I've made this top, the "Mighty Aphrodite" from Hot Patterns
five times now, and I still am not tired of it. In fact, tops I made several years ago are finally starting to wear out, but I still LOVE this pattern! It fits well, I love the look, and it's fun to make.
This past August, while visiting in the East, I bought a haul of fabric from Mr. Kashi at Metro Textiles in NY. I brought it back to Alaska, and I've sewn up all but two pieces of it now.
This piece, a striped rayon, was super appealing to me, and I thought for quite some time about what it would become. I love the fabric so much that I didn't want to mess it up!
I made a matching skirt, echoing the drawstring from the top in the skirt. I used vertical stripes for the skirt, with a horizontal inset, bordered by the ties.
It snowed here in south central Alaska last night, and we're celebratingly happy because we have not gotten much snow this season... until now. This snow is going to be a nice base layer for skiing!
The warmth of summer is waning here in Alaska, but it's not too late to enjoy a lightweight cotton top! This
is the Classix Nouveau Refined Peasant blouse from Hot Patterns.
My fabric came from Mr. Kashi at Metro Textiles. I bought this about two years ago. It's a lovely floaty cotton. I wore this all day today, so this is what it looks like after a long day at the office, partly sitting in sweaty meetings.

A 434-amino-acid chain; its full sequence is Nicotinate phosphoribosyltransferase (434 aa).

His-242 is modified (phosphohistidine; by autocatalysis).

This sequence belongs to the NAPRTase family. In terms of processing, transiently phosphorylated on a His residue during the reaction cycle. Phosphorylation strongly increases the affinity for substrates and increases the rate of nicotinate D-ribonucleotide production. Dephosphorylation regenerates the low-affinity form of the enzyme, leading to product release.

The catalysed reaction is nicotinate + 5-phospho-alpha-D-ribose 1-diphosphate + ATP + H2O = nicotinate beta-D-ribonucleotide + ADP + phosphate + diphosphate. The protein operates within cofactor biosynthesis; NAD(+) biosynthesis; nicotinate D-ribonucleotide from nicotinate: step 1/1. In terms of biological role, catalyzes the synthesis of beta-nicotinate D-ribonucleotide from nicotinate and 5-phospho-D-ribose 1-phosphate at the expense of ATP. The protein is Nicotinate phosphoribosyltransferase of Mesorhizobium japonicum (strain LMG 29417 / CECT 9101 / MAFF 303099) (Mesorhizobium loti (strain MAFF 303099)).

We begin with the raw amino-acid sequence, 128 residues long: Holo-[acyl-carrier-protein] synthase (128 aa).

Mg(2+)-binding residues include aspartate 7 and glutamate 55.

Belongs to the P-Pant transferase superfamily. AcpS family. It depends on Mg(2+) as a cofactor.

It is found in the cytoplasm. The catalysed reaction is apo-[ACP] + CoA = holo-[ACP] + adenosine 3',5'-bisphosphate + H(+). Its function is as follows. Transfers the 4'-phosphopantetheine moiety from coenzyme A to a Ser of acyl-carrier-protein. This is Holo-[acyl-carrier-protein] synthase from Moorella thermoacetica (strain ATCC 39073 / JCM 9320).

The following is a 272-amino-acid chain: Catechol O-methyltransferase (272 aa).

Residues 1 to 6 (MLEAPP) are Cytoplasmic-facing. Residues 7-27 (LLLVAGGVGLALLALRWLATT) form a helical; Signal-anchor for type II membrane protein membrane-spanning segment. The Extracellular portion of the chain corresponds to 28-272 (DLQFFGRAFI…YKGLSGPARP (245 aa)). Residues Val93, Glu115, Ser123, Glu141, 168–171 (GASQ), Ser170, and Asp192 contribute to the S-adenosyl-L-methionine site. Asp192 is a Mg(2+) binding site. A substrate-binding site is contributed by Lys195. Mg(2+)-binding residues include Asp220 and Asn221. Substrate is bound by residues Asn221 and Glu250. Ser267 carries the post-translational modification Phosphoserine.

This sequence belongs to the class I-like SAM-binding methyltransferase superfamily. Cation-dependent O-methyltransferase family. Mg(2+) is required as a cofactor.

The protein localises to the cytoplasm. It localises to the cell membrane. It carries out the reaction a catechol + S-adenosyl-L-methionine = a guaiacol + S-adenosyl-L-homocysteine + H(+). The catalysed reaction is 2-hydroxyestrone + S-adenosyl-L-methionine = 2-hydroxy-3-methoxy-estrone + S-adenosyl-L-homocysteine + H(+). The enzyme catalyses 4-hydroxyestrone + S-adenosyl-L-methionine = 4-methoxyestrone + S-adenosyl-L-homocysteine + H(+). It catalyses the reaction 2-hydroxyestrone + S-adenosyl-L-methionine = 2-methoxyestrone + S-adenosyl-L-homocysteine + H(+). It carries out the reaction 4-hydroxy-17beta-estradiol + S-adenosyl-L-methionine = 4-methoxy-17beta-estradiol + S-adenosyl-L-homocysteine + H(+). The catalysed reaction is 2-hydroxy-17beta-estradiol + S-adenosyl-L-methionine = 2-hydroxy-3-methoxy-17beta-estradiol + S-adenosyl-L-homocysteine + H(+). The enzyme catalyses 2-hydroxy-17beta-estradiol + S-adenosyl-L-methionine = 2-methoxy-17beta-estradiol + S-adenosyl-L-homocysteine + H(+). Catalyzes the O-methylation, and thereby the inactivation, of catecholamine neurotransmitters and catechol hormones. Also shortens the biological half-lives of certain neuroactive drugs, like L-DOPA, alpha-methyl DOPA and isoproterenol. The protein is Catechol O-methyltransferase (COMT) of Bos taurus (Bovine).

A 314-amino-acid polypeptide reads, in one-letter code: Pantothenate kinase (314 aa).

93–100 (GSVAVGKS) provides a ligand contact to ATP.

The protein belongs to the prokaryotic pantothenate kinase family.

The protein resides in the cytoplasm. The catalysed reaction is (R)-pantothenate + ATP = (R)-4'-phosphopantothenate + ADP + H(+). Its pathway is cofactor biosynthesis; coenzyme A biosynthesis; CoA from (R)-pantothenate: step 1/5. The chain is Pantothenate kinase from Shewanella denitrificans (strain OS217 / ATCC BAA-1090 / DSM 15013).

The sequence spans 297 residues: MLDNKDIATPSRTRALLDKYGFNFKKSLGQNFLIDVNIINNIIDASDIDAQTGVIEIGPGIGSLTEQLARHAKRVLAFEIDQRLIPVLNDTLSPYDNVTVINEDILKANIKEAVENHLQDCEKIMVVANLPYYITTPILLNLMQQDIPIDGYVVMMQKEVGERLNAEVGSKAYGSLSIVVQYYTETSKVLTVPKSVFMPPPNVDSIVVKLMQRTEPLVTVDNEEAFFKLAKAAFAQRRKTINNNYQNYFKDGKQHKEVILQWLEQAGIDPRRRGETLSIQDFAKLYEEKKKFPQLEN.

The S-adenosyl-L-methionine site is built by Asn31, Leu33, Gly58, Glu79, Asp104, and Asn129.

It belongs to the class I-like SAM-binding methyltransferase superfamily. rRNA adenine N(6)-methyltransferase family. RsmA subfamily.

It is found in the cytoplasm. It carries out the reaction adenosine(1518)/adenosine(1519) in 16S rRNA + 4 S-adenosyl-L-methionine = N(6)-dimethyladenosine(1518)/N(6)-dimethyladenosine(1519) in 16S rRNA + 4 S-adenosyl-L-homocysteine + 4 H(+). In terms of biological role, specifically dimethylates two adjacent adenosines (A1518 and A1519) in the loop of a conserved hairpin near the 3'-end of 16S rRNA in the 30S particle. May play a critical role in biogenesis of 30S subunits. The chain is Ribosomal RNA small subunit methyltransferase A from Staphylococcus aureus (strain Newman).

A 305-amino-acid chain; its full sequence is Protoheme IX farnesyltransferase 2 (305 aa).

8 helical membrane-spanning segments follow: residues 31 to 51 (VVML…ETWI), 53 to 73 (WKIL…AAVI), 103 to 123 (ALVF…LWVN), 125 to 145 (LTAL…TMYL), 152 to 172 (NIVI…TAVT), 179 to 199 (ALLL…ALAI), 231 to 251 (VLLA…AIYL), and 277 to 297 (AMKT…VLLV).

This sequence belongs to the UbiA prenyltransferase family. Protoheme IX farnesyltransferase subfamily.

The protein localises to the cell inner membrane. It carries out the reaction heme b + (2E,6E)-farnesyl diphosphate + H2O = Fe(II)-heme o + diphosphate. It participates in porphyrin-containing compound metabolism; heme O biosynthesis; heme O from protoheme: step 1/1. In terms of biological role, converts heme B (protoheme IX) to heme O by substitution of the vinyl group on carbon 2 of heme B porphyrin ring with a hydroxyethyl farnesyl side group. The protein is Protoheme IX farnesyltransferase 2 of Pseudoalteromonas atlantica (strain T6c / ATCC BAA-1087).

Speaking of Metro Textiles, I was in NY two weeks ago, and paid Kashi a visit. I got a load of lovely knits for Alaska wear! I also went to Sposabella
with my niece Christine, my parents, and my sister, because I'm making Christine's wedding gown! We picked out our fabric, but I am waiting until the muslin is finished, approved and fitted before getting the fabric. It's Alencon lace and satin. The basic design is going to be a takeoff on Princess Grace's gown -and I'm using this pattern
as a base. And I think it looks pretty similar to the gown worn by Princess Kate at her wedding.
Back to my current project! This top has lots of ease, but it's floaty and flattering when being worn, but it is a MUST to wear skinny pants or skirt underneath, so as to balance the look!
Nick took the photo on our front porch. Smokey and Snowy supervised.
Since I live in Alaska, I wanted a kuspuk
, which is kind of like a tunic traditionally worn by Yu'pik women here. I have seen Yup'iks and other Alaskans wear these, but mostly, for dress and traditional cultural celebrations. On occasion, I see women wearing them at places like the airport (and mostly, it seems, these women are on their way to places like Bethel, which is a large Yup'ik village in western Alaska).
I made mine using fabric and trim inherited from Nick's mom, Carol. She was an artist and a quilter, and when she died, I got some of her cottons. Most of these are now used up - I made a lot of aprons a while back and gave them as gifts. But I have a few pieces, still, and the print on this dress is traditional for a Kuspuk - usually they're made of printed cotton with rick rack trim, or similar other trim.